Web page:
History as same-sex marriage and abortion now legal in Northern Ireland
Pro-choice campaigners have said they are confident that the legalisation of abortion cannot be overturned by Stormont after the DUP threatened to use "every possible legal option" at its disposal.
Same-sex marriage and abortion became legal for the first time ever in Northern Ireland today. Secretary of State Julian Smith said the first gay marriage is expected to take place by Valentine's Day 2020.
He also plans for the new legal framework for access to abortion services here to be in place by March 31.
In the Assembly yesterday, DUP leader Arlene Foster said it wasn't the end of her party's efforts to oppose abortion here.
The DUP would explore "every possible legal option" open to it, she pledged.
A decision by Stormont Speaker Robin Newton not to suspend Assembly Rules to allow a last ditch attempt to stop abortion is expected to be challenged.
Sources said Attorney General John Larkin is likely to refer the Speaker's interpretation of the law on procedure to the Supreme Court.
If successful, that could open the door to the issue returning to Stormont soon. But Patrick Corrigan of Amnesty International said he believed there was nothing that could be done by the Assembly to overturn the liberalisation of the law. "This is a piece of Westminster legislation. The Assembly can pass whatever legislation it wants but it can't undermine or repeal Westminster law," he said.
"Given the extensive cross-party support for the new law in both the House of Commons and the Lords, I can't see that happening.
"There will be no appetite for repeal, particularly given that MPs know that the DUP would return Northern Ireland women to Victorian era legislation.
"We have had the UN Committee and the UK Supreme Court both indicating that Northern Ireland's abortion laws breached the UK state's obligation to uphold women's rights so I can't see Westminster wanting to take us back to 1861 law."
Speaking in the House of Commons yesterday, the Secretary of State acknowledged that Northern Ireland had entered a new era.
"We need to be clear that the law from tomorrow has changed across those two areas. Obviously we will hear the views of the Assembly and we will work with them but the law, from tomorrow, has changed," he said.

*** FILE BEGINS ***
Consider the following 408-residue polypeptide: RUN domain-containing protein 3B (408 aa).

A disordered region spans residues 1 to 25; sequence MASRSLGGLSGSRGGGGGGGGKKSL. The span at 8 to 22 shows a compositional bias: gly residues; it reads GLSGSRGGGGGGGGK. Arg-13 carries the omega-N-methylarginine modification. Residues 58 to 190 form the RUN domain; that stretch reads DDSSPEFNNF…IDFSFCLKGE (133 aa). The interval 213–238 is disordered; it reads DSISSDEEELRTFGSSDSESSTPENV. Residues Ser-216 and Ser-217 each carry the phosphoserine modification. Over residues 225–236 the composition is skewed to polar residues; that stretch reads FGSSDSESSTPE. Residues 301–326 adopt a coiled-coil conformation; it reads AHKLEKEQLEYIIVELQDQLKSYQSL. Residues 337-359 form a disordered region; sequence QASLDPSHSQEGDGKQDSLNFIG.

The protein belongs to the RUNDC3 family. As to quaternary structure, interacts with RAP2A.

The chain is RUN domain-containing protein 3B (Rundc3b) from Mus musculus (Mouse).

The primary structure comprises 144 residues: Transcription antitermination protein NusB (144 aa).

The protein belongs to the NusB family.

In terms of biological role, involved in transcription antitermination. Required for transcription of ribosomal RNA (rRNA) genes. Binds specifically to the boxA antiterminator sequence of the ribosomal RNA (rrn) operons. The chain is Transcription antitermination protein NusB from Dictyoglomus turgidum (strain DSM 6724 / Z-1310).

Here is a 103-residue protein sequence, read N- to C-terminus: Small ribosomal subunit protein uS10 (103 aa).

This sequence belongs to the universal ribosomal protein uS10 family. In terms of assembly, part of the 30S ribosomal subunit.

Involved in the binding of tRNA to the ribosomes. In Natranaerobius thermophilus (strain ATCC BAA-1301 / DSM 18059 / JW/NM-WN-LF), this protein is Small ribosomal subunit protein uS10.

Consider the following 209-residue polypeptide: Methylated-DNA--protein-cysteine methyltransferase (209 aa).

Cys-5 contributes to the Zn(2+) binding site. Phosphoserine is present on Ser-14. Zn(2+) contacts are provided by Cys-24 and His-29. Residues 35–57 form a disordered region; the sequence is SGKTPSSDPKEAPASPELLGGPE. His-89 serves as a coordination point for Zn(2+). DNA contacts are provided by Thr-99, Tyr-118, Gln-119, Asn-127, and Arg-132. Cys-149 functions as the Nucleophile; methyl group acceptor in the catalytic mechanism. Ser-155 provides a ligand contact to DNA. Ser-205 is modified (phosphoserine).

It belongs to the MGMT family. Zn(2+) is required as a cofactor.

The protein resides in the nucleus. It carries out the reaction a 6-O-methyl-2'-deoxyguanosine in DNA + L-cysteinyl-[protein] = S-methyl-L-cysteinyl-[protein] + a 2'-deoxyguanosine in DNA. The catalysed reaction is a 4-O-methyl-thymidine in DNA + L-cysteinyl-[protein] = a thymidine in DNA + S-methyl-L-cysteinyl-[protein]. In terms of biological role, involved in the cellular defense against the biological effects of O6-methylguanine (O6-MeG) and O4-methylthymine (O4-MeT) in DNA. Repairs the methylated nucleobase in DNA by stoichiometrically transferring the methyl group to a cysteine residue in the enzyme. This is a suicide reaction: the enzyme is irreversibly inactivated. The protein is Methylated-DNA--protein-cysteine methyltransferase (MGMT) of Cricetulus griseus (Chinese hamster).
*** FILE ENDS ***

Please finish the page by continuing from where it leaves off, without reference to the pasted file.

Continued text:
A last-minute effort to stop decriminalisation was blocked in the Assembly. Sinn Fein, Alliance, the Greens and People Before Profit boycotted the sitting. Unionist MLAs who oppose changing the law had signed a recall petition.
DUP MLA Paul Givan urged the suspension of standing orders to enable a private members' bill through in a single day to halt abortion reform.
However, Mr Newton said a new Speaker would need to be in place before the Assembly could consider such a legislative bid.
The election of a Speaker requires cross-community voting in the chamber - and such support was not forthcoming as the SDLP refused to back any appointment in the absence of a power-sharing executive.
The DUP had offered to support the SDLP's Patsy McGlone as the new speaker. But while strongly anti-abortion, he said he couldn't accept because it would mean "accepting no power-sharing Executive ... and turning on its head everything my party negotiated in the Good Friday Agreement".
Mr Newton said it was "not good practice" to take a piece of legislation through in one day.
"The Assembly cannot do any business until a Speaker and deputy speakers are elected," he said.
Mr Givan insisted that the Attorney General had indicated that standing orders could be suspended to allow the legislation to be considered.
Mr Newton maintained his stance, highlighting that he had received his own legal advice on the issue. As he was questioned by his own party's MLAs, the Speaker constantly received written guidance from his officials sitting beside him.
Mrs Foster said that Northern Ireland would now have one of the most liberal abortion regimes in Europe. She said it was a very sad and shameful day. "This is not a celebration day for the unborn," she added.
TUV leader Jim Allister said: "Until this moment, until this day in Northern Ireland, the safest place for an unborn child was in the sanctuary of its mother's womb. Sadly (now) the most dangerous place for some unborn will be in the mother's womb because the wanton decision can be taken to kill them."
But Sinn Fein deputy leader Michelle O'Neill said: "The DUP's stunt in the Assembly was pointless, and achieved nothing other than to bring the political institutions into further disrepute and further undermine public confidence.
"Sinn Fein welcomes the end of the denial of the right of our LGBT brothers and sisters to marry the person they love. Sinn Fein also welcomes the end of the archaic law criminalising women."
SDLP leader Colum Eastwood described the Assembly session as "a sham, stunt and joke" and it had been important to call it out.
UUP leader Robin Swann urged the Secretary of State to convene urgent all-party talks to see if there was any hope of saving the devolved institutions. He described proceedings yesterday as "a sad day for democracy in Northern Ireland and a sad day for the people of Northern Ireland". Alliance deputy leader Stephen Farry branded events in the chamber as a "complete and utter disgrace".